In this blog post, Ady Dewey at PD uses Kentucky, Illinois and Pennsylvania as examples of states with elected officials who, in the words of the Talking Heads, are "talking a lot, but...not saying anything." As she points out, "We are witnessing a number of elected officials declaring, “We have a pension problem,” but sharing way too little about operations and realistic solutions—data which is available from their own systems.  In other words, these officials are not accepting leadership responsibilities to gather the facts, seek input, and be persistent enough to achieve resolution."

From Khan Academy: Pension Obligations

The Khan Academy is a not-for-profit "with the goal of changing education for the better by providing a free world-class education for anyone anywhere." In this "white-board" style video, they tackle the subject of pension obligations with regard to DB and DC plans, and how pensions tend to get underfunded. There's also a separate video highlighting the state of Illinois.

The views expressed by the writers of these pieces are entirely their own and do not necessarily reflect the views of MOSERS. Print Friendly and PDF

Multipliers for Each Plan

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What are the percents of pay for years of service?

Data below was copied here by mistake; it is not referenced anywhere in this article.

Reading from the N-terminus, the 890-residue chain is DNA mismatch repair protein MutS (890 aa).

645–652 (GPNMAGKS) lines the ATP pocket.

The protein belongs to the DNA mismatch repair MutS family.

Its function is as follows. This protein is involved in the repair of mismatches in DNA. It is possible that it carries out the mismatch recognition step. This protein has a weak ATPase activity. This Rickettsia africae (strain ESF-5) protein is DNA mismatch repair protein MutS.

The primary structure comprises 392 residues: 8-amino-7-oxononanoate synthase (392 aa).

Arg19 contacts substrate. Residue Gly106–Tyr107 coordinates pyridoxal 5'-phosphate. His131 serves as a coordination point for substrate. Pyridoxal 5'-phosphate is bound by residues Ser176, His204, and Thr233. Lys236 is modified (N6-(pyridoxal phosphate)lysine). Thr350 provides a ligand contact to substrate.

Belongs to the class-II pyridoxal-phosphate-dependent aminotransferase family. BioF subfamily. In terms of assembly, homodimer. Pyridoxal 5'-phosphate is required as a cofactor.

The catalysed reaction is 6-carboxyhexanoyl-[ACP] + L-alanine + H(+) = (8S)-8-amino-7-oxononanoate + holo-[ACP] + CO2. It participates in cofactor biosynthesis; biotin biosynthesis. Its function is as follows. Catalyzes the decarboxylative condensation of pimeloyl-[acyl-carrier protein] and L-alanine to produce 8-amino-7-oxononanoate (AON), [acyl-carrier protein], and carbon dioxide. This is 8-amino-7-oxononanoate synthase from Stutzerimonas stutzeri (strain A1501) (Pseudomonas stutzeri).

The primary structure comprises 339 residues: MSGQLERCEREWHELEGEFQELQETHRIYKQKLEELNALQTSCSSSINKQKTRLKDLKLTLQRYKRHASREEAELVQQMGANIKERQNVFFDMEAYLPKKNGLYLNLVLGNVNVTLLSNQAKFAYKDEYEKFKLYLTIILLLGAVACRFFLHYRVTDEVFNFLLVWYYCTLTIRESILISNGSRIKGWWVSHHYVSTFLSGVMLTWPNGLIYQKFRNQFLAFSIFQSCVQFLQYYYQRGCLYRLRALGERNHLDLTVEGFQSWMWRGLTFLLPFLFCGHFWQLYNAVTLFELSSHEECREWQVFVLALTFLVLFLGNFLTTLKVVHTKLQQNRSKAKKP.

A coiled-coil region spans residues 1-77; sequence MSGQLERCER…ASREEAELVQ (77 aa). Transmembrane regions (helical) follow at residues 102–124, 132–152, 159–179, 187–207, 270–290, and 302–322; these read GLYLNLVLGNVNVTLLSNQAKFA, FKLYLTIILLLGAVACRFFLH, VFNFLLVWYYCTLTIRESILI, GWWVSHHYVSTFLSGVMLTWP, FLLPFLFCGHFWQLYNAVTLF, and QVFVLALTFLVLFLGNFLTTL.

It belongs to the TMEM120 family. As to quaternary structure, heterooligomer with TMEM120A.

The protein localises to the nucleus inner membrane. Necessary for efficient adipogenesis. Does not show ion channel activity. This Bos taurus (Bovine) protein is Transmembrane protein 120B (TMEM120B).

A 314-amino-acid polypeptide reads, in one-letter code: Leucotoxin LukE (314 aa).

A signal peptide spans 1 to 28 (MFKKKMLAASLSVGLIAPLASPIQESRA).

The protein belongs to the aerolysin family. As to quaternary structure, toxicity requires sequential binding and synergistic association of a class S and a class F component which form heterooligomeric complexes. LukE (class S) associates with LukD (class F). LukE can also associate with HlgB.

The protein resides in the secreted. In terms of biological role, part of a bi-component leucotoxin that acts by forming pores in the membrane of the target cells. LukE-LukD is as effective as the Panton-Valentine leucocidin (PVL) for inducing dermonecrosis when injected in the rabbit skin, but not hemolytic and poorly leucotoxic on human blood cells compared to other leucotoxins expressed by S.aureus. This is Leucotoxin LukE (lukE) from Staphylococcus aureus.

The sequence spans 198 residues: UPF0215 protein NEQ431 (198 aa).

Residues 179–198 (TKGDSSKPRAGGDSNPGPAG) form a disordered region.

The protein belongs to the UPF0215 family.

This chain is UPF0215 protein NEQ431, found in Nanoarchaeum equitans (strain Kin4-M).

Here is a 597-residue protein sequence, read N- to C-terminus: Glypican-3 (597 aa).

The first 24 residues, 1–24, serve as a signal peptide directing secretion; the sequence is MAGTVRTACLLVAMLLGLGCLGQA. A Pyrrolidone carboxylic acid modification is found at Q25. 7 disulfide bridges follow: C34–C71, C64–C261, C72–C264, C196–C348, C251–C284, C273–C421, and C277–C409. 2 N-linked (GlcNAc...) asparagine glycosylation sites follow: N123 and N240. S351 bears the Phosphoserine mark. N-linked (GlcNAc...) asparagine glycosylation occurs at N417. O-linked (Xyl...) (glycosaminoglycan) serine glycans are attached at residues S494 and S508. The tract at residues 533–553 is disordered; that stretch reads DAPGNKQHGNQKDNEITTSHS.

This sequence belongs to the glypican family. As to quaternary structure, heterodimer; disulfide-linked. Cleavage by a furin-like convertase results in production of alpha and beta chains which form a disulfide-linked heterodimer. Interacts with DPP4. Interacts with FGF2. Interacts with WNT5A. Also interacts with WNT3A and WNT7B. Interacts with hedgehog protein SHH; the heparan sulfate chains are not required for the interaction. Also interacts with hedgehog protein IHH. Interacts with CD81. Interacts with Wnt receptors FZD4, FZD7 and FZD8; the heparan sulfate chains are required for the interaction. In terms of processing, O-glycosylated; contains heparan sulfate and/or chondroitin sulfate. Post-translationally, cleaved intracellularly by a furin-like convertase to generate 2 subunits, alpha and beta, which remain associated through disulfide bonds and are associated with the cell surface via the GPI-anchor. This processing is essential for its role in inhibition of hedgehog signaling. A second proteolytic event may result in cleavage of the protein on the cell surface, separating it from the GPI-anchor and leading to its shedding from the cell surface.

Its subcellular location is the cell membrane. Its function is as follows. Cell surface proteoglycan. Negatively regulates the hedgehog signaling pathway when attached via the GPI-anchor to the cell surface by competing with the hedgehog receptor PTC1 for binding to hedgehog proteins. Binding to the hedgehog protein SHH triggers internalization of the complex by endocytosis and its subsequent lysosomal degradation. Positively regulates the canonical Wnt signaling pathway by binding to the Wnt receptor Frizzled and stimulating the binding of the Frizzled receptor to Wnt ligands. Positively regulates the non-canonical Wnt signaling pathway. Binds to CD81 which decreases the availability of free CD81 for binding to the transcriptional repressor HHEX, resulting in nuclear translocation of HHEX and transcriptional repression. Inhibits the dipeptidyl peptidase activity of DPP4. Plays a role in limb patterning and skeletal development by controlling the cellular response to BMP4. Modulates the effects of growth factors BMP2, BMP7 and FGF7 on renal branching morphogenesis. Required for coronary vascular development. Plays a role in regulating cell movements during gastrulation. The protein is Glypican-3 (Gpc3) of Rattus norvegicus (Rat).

The formula used to determine a person’s retirement benefit
  • The multiplier for MSEP 2000 and MSEP 2011 is 1.7%.
  • The multiplier for MSEP is 1.6%.
We encourage you to explore the section of our website called “What Plan Am I In?” to read more about the provisions in each plan. Additionally, any of our benefit counselors are available during our regular business hours to discuss your individual circumstances.

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Final Payment Beneficiary vs. Designation of Agent

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I have noticed that the final payment beneficiary is not the same as designation agent. I sent a request to change the designation agent and assumed that it would change the final payment beneficiary. Is there anything else that I need to do to change the survivor final benefit designation agent?
The Designation of Agent form allows you to designate an agent to act on your behalf in the event you become incapacitated. 
Your Final Payment Beneficiary is who you wish to receive your final payment once you pass away. To change your final payment beneficiary, please complete the Final Payment of Retirement/Survivor Benefits Change of Beneficiary(ies) form, located on our website.  Print Friendly and PDF